Researchers from Manchester University have demonstrated that graphene can be used to investigate how light interacts (via plasmon resonance) with gold nanostructures of different shape, size and geometry. This could lead to more efficient solar cells and photo detectors.

The researchers explain that when light shines on a metal particle smaller than the wavelength of the light, the electrons in the particle start to move back and forth along with the light wave. This causes an increase in the electric field at the surface of the particle. When two such metal particles are close to each other, the oscillating electrons in the two particles interact with each other, forming an even higher electric field which results in a coupling between the two particles. Up until now it was difficult to experimentally observe and measure the magnitude of this coupling and electric field.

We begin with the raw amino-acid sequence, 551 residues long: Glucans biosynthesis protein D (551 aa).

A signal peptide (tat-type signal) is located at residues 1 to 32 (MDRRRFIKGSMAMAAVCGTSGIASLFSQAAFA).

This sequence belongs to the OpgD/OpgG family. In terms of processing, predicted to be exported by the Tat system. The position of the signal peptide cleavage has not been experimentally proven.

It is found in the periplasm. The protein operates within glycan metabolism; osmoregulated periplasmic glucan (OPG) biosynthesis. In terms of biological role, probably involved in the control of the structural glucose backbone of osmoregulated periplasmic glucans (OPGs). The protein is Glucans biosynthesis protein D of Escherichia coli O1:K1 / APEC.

Now the researchers used graphene for this investigation. They placed a graphene sheet on top of two gold nanoparticles (they call these nano-antennas) of different shapes, and performed Raman spectroscopy on the graphene. The spectroscopy allowed them to observe and measure the coupled plasmonic system. The graphene bends around the particles and gets stretched in the gap between the particles. When light falls on the graphene, it is scattered to different extents from the strained and unstrained parts of the graphene.

The strained part of the graphene also lies in the same region as the plasmonic electric field – in the cavity in between the two dots. This means you can compare the amount of light scattered by the plasmonic cavity and the surrounding region, and derive a quantity for the enhancement from the plasmonic antenna cavity.